Skip to main content

A high-refresh-rate Asus 27-inch UHD prototype panel was spotted at Computex 2016

asus prototype computex rog presents  join the republic press event at 2016 from left to rig
During the Computex 2016 show taking place in Taipei last week, German site spotted a prototype 27-inch monitor by Asus aimed at gamers. What made this display worth noting is that it had a 3,840 x 2,160 resolution and a rapid 144Hz refresh rate. It was based on an IPS panel provided by AU Optronics.

Right now there are no hardware specifics, and the product information card merely said that the monitor will provide “smooth, stunning, and seamless gaming.” It will sport an “ergonomically designed stand with tilt, swivel, pivot, and height adjustment.” There’s no name assigned to the monitor given it’s a prototype, but we’re betting it will eventually fall under the company’s Republic of Gamers brand when (or if) it hits the market.

Given this panel provides a 144Hz refresh rate, gamers should see super-smooth frame rates and movements at a super-high resolution. There’s no indication if the panel supports Nvidia’s G-Sync or AMD’s FreeSync technologies, which would make sure the refresh rate stays in sync with the frame output of the supported GPU, preventing screen tearing and lag.

Having a high refresh rate is important. Just as movies and TV shows have individual frames that are displayed numerous times per second to give the illusion of movement, monitors update the screen numerous times each second as well. Thus, if the monitor is capable of 60Hz, it’s essentially updating the screen image 60 times each second. Thus, the more the image refreshes each second, the smoother the visual experience.

The new prototype from Asus will seemingly replace the just-launched ROG Swift PG279Q monitor for gamers, a 27-inch panel unleashed during Computex based on IPS technology sporting a 2,560 x 1,440 resolution, a 165Hz refresh rate, Nvidia’s G-Sync technology, and 178-degree viewing angles. Like the prototype, this panel also includes an ergonomically designed stand with full tilt, swivel, pivot, and height adjustment.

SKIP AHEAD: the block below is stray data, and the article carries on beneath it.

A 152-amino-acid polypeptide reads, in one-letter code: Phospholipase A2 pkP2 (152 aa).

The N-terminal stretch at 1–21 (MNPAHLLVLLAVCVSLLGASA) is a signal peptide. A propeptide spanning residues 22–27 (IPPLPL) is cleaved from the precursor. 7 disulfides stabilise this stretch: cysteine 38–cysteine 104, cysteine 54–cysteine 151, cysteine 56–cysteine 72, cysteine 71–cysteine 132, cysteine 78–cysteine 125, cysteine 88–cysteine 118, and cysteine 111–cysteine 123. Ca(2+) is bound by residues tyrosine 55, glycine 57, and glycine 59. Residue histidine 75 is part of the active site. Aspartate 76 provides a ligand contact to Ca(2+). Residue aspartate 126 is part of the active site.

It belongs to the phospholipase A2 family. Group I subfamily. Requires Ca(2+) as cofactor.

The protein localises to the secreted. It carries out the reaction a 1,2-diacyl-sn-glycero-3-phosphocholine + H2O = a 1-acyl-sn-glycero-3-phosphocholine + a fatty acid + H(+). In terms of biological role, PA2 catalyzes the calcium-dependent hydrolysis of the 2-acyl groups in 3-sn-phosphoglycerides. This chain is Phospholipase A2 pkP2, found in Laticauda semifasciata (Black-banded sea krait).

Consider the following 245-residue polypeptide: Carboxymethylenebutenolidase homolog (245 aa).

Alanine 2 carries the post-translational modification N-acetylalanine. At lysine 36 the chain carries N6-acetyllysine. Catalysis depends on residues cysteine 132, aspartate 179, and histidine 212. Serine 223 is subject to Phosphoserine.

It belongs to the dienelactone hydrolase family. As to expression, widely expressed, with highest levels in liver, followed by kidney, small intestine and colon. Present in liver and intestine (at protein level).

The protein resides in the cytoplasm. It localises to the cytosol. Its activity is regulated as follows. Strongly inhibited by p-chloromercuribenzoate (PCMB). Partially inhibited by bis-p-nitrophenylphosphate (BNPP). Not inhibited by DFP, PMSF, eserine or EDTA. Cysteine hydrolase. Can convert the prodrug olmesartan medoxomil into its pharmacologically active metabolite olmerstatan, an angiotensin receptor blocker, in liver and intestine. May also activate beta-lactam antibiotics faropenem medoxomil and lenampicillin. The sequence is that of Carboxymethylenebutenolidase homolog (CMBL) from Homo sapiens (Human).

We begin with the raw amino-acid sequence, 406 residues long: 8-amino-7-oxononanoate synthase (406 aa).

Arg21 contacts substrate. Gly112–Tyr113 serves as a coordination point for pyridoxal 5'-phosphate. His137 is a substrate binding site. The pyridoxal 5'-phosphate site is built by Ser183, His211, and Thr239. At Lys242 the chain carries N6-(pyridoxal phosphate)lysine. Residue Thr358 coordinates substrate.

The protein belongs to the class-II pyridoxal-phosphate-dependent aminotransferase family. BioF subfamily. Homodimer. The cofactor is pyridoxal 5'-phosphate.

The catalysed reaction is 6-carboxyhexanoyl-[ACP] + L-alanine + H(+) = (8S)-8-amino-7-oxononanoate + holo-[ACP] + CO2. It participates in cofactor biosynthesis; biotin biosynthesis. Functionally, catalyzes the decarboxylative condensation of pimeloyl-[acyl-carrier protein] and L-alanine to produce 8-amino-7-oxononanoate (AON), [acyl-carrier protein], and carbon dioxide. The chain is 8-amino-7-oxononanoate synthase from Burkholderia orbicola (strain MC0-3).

If the prototype follows the Swift PG279Q, then it will include such Asus proprietary features as Ultra-Low Blue Light, Flicker-Free, GamePlus, and GameVisual technologies. There may also be a dedicated “turbo” button built into the frame for quickly selecting refresh rate settings ranging from 60Hz to 144Hz. The highest refresh rate will likely only be accessed through the DisplayPort connector while the 60Hz refresh rate will only be supported by the HDMI port.

On a technical level, the current Swift PG279Q has a maximum brightness of 350 nits, a maximum contrast ratio of 1,000:1, a response time of 4ms (gray to gray), and support for 16.7 million colors. There is one HDMI port, one DisplayPort jack, a 3.5mm earphone jack, one USB 3.0 port that connects to the computer and two USB 3.0 ports for adding peripherals, and two built-in 2-watt speakers.

That said, the prototype display likely has the same hardware features. However, Asus notes that the Swift PG279Q has a refresh rate of 144Hz by default. The only way to reach 165Hz is to have a Nvidia GeForce GTX 960 or higher graphics card installed in the PC.

The other monitor revealed during Computex, the Swift PG27AQ, is also a 27-inch panel, but it sports a higher 3,840 x 2,160 resolution (163 PPI). It utilizes Nvidia’s G-Sync technology too, and we’re betting the unnamed prototype will support Nvidia’s technology as well. so is this panel and the prototype the same unit then? No. The PG27AQ is only capable of 60Hz through the DisplayPort jack and 24Hz through the HDMI port when the resolution is set to 3,840 x 2,160. The refresh rate jumps up to 60Hz via HDMI when the resolution is lowered to 1,920 x 1,080.

We presume that we’ll hear more about the prototype monitor in the near future. Then again, because it’s a prototype, it may never hit the market. But we’re talking about Asus here, so we expect to see a marketable version at next year’s conference if it doesn’t become a full-fledged product by the end of the year.

Editors' Recommendations